Category: Earth Sciences

Lamont-Doherty Strategic Plan

by | 4.17.2015 at 10:58am
Lamont Strategic Plan

Lamont-Doherty Earth Observatory has been a leader in the study of our planet since its founding 65 years ago. Today, Observatory scientists continue the institution’s long tradition of addressing important questions in the Earth and planetary sciences. 

Photo Essay: Iceland at the Cutting Edge of Climate Change

by | 4.13.2015 at 4:21pm
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Iceland has a complicated relationship with climate change. As in much of the far north, global warming is already exerting many effects here–arguably both good and bad. Yet the country contributes relatively little to the warming, since most of its energy comes from geothermal and hydro plants, which produce little carbon dioxide. Now, it is on the scientific cutting edge of the issue.

An Earth Epic

by | 4.10.2015 at 10:30am
Photo: Ricardo Ramalho

I hear that the Archean Earth
Spewed lava and was hot,
(While much later, “Snowball Earth,”
Apparently was not),
Some have said that life sprung out of
Spreading-ridge-type stew,
Photosynthesis seems likely
Based on carbon records, too.

In the Ice

by | 4.10.2015 at 9:12am
Some examples of the sea ice that we have encountered so far. Top left: bands of grease ice, Top right: small pancake ice merged together; bottom left: larger pancake ice; bottom right: The Nathaniel B. Palmer steaming through dense sea ice cover.

Several days ago we reached our main work areas along the margin of East Antarctica. Our expedition is relatively late in the season and the seas around Antarctica are starting to freeze.

Earth Institute Summer 2015 Internships

by | 4.7.2015 at 3:00pm
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This summer, the Earth Institute is offering Columbia students opportunities to intern within various departments and research centers at the institute. All full-time Columbia and Barnard students are eligible to apply. These internships are funded at a rate of $15 an hour for 20 hours per week and up to a maximum of 120 hours for summer 2015.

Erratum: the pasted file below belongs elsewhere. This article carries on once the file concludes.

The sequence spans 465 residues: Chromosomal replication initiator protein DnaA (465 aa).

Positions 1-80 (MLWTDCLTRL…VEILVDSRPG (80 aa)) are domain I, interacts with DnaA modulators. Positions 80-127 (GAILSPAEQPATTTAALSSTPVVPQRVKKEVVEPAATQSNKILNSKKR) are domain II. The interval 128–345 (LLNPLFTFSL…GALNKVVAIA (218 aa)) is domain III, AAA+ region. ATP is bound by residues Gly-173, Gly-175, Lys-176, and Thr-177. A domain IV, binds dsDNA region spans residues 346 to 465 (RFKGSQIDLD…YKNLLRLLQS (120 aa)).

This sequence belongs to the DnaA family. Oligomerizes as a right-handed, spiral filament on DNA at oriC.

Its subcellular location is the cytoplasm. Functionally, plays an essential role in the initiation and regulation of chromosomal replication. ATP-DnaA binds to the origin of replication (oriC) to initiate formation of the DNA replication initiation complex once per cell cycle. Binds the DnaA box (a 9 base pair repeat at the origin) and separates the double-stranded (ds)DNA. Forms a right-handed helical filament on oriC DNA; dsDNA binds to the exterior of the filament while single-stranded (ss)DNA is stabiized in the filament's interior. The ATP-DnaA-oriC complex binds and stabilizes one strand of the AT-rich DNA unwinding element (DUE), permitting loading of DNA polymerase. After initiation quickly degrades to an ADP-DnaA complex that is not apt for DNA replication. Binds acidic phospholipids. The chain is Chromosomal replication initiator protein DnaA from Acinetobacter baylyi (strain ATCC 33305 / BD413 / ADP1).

Closing in on Antarctica

by | 4.6.2015 at 11:29am
During our transit south to Antarctica we deployed seven ARGO floats (yellow device in picture) for the University of Washington. They drift with the currents in the oceans, measure profiles of salinity and temperature and send those via satellite to researchers on land. They are part of an international effort to better monitor the conditions of the oceans.

We are less than a day away from our first study area on the continental shelf in front of the Dibble Glacier. As we approach Antarctica we are starting our science program with a 4500 meter deep CTD and multibeam acquisition.

Indian Sundarban

by | 3.30.2015 at 1:34pm
Overhanging rooks and slumps reveal the much larger amount of erosion and land loss in the Indian Sundarban

We arrived in Kolkata, and filmed by the Hooghly River. While it is no longer the main channel of the Ganges, it is still the Holy Ganges and we saw a funeral procession spreading ashes of a loved one while filming there. Then a 5 hour trip by car, ferry, rickshaw and boat to the Indian Sundarbans. The mangrove forest here is undergoing more erosion and land loss than in Bangladesh, where more river sediments can replenish it. The water here is more saline and the trees are small. A tiger was spotted by another boat, but was gone when we got there.

On Our Way: Avoiding the Storm

by | 3.30.2015 at 10:24am
Map showing the planned track of our expedition with the modifications made due to the storm systems. Our main study areas are on the continental shelf in front of some major East Antarctic glaciers.

We are now aboard the R/V Palmer and on our way to East Antarctica. Due to two storms in our direct way we are heading west first to go around the storms and we’ll then head south on their backside.

Geology and Filming in Mizoram

by | 3.27.2015 at 2:08pm
A small boat sailing up a scenic river in Mizoram.

In the small town of Kolasib, we stayed in Hotel Cloud 9. I had been told since I was a child that I was always off on Cloud 9 and now I was actually here. However, the electricity wasn’t for the first few hours, so showers were cold, but the dinner was hot.

Soon-to-End Mercury Mission May Hold Clues to Earth’s Evolution

by | 3.27.2015 at 11:58am
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NASA’s MESSENGER spacecraft has been orbiting Mercury for the last four years, giving scientists an unprecedented look at our solar system’s innermost planet. But now the craft’s fuel supply is exhausted; inexorably drawn in by Mercury’s gravity, it is scheduled to crash in April. Sean Solomon, director of Columbia University’s Lamont-Doherty Earth Observatory, has been leading the mission, and in this video, he talks about its implications.